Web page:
The Teton, Albion, and Pioneer Ranges contain exposures of Archean and Paleproterozoic metamorphic and plutonic rocks. The Albion and Pioneer Ranges contain metamorphic core complexes, which expose middle-crustal metamorphic rocks in the center, beneath younger sedimentary rocks along a low-angle normal fault. The Archean and Proterozoic metamorphic rocks contain gneiss and schist that originated as part of the Archean continental crust as well as Paleoproterozoic juvenile volcanic arc rocks. They have been subsequently metamorphosed and intruded, notably in Cretaceous, Eocene and Oligocene time. They are exposed today from Neogene regional extension of the Basin and Range Province.
Geology of Core Complexes
The general core complex model includes older, middle-crustal crystalline basement rock within the "core" of the complex. The core complex is surrounded by younger Paleozoic sediments that once overlayed the basement rock and have been moved from the top by extensional faulting. The core complex formed as the continental crust was overthickened by compressional forces of the fold and thrust belt activity or intrusive igneous processes, and has subsequently had a chance to "relax" following the cessation of compression.
This relaxation of the crust caused extensional forces which produce low-angle detachment faults and normal faults that uncovered the middle-crustal crystalline basement rocks. Extension of this nature occurred during the development of the Basin and Range Province. (see Module 9)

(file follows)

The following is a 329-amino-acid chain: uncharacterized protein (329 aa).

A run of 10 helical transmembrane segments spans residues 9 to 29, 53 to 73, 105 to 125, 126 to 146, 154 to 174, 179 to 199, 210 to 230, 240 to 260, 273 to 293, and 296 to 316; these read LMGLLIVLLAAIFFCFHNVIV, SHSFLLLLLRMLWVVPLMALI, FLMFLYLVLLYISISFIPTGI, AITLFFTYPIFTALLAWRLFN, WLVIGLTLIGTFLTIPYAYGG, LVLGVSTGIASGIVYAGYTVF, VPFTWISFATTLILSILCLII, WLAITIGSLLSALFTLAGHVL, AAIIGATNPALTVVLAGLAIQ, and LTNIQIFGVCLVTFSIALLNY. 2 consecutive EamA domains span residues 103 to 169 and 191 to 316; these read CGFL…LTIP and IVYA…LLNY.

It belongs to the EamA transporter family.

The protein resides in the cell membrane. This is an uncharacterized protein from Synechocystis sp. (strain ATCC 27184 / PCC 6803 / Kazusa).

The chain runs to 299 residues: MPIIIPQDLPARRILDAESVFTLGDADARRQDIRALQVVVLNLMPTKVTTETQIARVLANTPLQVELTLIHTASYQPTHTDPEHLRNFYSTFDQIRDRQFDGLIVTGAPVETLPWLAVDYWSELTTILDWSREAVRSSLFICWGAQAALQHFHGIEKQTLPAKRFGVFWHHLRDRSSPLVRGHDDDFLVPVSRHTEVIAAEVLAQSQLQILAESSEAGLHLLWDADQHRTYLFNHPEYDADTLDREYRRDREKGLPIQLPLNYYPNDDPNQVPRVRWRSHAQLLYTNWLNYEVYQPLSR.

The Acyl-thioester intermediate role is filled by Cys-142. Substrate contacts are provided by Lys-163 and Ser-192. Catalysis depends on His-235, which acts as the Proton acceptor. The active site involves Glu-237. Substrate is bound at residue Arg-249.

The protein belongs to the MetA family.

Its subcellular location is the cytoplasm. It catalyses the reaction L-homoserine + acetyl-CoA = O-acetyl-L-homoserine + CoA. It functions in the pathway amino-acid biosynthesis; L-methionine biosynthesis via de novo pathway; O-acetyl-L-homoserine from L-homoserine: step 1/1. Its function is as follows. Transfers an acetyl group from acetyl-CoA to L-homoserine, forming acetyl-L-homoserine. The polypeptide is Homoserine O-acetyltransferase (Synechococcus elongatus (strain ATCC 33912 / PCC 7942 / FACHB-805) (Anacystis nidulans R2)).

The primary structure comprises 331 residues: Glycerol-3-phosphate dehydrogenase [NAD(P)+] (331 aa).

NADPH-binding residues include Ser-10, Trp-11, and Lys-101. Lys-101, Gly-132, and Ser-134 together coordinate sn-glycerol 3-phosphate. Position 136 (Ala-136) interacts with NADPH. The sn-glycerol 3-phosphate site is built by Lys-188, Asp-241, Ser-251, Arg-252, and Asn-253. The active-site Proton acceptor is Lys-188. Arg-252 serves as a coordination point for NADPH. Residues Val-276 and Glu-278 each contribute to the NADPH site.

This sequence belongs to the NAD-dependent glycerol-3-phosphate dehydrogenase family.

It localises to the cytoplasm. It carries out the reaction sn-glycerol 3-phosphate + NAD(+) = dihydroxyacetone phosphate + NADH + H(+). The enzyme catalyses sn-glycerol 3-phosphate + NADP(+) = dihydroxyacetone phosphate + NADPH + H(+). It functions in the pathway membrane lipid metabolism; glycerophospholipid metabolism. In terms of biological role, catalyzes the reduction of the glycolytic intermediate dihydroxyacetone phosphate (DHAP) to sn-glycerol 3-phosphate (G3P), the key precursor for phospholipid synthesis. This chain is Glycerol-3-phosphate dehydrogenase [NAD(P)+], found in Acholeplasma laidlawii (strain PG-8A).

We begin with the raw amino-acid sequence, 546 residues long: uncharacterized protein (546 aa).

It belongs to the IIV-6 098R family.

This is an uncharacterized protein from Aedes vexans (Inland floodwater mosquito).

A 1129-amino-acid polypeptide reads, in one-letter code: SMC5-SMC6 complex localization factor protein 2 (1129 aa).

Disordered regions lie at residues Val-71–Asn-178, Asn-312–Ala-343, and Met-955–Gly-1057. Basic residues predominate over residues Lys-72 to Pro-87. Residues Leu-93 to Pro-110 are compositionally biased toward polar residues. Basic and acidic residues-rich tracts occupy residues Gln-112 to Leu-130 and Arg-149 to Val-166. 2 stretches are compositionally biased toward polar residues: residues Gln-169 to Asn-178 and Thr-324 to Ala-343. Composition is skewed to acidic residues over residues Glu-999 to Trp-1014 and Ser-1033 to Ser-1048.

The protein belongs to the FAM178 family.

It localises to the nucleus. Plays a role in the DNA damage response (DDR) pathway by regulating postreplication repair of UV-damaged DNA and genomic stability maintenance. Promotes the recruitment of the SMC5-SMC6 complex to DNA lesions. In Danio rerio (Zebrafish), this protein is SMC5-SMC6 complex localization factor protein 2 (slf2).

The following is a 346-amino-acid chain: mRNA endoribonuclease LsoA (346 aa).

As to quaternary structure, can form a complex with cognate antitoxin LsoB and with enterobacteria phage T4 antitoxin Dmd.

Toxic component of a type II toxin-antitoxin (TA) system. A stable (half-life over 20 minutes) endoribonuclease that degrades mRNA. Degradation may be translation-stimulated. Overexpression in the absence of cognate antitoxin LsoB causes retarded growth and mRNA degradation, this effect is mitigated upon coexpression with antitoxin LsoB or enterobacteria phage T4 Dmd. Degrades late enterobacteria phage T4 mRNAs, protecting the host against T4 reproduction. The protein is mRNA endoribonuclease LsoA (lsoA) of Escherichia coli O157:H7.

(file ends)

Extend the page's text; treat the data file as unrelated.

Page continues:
Drawing showing the anatomy of a typical core complex. Figure from a sketch by Paul K. Link.
Geology of the Teton Range
The Teton Range is located on the east side of the Idaho-Wyoming fold and thrust belt, and is located north of Jackson, Wyoming, just east of the Idaho-Wyoming border. Location map to the right.
The Teton Range is made up of Archean crystalline basement and overlying Paleozoic sedimentary rocks. The Teton Range has been uplifted by younger Basin and Range faulting. Archean and Paleozoic rocks of the range crest have been offset ~5 km upwards from their counterparts in Jackson Hole, which are on the hanging wall of the Teton normal fault. This fault forms the eastern boundary of the Teton Range and the western hanging wall boundary of the Miocene to Holocene Jackson Hole sedimentary basin.
Recent movement along the Teton fault is related to active Basin and Range extension and faulting related to migration of Snake River Plain volcanism. The rate of movement along the Teton fault has been a rapid ~1.7 ft/1000 yr for at least ~10 Ma.
Map of the Idaho-Wyoming Fold and Thrust Belt above. A simplified geologic map of the same region to the right.
Photo of Grand Teton. Click image for a larger image.
Geology of the Albion Range Metamorphic Core Complex
The Albion Range is located in southern Idaho, in southern Cassia County. The Albion Mountains contain rocks that range in age from Archean to Oligocene (Link and Phoenix, 1996). The Archean Green Creek Complex contains metamorphic basement rock and is overlain by Proterozoic and Paleozoic strata. The rocks have been subsequently intruded by 32-28 Ma granitic Almo pluton, which is exposed in the City of Rocks.
On the edges of the "Silent" City of Rocks Archean Green Creek metamorphic complex is intruded by the Oligocene granitic Almo Pluton. The Archean and Neoproterozoic rocks in the center of the Albion Range core complex were unroofed by high-angle normal and low-angle detachment faults by around 35 Ma.
Geologic map of Cassia Country. Notice that the Albion Mountains run southwest to northeast in the center of the county. Map from the Digital Atlas of Idaho.